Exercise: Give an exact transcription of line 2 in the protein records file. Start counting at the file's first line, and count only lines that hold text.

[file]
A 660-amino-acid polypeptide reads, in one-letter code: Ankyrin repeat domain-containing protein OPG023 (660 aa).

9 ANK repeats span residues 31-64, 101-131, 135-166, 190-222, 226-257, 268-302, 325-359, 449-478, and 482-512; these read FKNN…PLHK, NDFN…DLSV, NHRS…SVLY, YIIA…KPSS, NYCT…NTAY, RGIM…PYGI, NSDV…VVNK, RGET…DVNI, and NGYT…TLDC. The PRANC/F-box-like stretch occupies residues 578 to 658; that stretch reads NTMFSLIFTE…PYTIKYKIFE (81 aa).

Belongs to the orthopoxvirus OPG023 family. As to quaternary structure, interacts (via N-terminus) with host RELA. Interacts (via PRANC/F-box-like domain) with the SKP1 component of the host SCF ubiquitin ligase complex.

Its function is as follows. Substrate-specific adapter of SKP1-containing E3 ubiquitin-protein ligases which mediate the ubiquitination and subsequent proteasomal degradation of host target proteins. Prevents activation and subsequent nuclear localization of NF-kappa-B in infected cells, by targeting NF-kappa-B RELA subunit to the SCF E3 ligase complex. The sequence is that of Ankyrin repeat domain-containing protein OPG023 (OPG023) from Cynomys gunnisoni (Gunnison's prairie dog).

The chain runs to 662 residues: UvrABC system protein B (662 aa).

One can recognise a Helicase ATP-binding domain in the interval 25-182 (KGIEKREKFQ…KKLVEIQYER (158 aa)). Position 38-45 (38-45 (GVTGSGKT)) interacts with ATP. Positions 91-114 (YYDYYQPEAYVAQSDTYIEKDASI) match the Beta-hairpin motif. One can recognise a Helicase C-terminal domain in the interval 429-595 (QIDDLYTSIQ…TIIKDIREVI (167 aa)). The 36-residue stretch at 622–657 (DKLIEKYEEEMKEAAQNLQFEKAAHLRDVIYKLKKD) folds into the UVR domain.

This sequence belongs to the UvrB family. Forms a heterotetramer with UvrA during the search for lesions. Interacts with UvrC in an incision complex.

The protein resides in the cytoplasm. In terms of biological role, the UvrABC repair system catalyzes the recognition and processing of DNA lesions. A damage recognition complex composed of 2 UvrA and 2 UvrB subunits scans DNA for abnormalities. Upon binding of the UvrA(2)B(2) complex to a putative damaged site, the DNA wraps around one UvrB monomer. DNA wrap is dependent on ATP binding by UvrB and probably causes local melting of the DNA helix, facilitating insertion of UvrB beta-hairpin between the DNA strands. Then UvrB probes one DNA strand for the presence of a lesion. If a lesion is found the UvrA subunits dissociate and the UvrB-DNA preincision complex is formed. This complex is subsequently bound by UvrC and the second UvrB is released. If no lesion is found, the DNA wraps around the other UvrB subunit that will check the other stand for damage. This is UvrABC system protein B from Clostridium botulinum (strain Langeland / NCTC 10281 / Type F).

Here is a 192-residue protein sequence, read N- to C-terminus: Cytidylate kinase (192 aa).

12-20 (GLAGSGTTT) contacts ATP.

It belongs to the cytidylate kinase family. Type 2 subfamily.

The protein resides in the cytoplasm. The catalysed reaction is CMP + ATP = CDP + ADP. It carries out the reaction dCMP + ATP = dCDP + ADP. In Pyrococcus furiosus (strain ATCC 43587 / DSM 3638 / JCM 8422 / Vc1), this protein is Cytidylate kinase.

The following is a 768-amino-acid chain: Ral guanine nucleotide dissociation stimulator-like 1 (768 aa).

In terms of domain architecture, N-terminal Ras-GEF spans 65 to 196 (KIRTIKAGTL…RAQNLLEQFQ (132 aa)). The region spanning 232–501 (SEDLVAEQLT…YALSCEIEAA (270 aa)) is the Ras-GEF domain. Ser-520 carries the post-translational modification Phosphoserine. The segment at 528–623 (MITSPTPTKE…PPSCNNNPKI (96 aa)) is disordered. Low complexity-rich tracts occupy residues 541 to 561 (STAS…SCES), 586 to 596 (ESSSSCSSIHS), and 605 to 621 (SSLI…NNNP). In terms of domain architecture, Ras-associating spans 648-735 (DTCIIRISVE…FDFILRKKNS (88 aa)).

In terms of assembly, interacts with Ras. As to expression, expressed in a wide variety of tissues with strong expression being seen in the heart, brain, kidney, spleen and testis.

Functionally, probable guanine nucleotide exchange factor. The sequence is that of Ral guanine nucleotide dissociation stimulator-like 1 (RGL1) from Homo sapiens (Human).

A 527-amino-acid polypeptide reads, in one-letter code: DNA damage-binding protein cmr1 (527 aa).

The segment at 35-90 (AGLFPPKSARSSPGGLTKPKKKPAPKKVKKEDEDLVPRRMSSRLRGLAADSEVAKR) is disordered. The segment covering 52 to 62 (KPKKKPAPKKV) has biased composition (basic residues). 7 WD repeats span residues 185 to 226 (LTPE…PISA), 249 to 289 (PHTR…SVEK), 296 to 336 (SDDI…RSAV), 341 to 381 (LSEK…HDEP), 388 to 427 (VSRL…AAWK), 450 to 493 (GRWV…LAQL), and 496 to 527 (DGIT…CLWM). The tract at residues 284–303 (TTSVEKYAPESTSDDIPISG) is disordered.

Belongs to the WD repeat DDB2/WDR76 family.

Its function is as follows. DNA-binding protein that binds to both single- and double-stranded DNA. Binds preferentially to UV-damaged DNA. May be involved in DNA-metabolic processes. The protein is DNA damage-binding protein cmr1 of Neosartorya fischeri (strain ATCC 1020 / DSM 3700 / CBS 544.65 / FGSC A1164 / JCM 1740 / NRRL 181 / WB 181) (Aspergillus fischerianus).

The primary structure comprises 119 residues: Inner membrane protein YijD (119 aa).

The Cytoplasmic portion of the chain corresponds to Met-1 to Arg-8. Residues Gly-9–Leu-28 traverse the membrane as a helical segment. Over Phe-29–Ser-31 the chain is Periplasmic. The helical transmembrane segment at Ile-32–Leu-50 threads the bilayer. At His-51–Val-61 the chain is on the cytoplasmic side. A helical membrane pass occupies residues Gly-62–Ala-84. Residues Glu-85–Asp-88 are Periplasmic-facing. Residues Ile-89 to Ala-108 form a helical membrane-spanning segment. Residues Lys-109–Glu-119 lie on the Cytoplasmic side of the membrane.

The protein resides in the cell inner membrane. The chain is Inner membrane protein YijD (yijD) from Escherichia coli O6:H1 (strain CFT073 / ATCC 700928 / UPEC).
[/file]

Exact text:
9 ANK repeats span residues 31-64, 101-131, 135-166, 190-222, 226-257, 268-302, 325-359, 449-478, and 482-512; these read FKNN…PLHK, NDFN…DLSV, NHRS…SVLY, YIIA…KPSS, NYCT…NTAY, RGIM…PYGI, NSDV…VVNK, RGET…DVNI, and NGYT…TLDC. The PRANC/F-box-like stretch occupies residues 578 to 658; that stretch reads NTMFSLIFTE…PYTIKYKIFE (81 aa).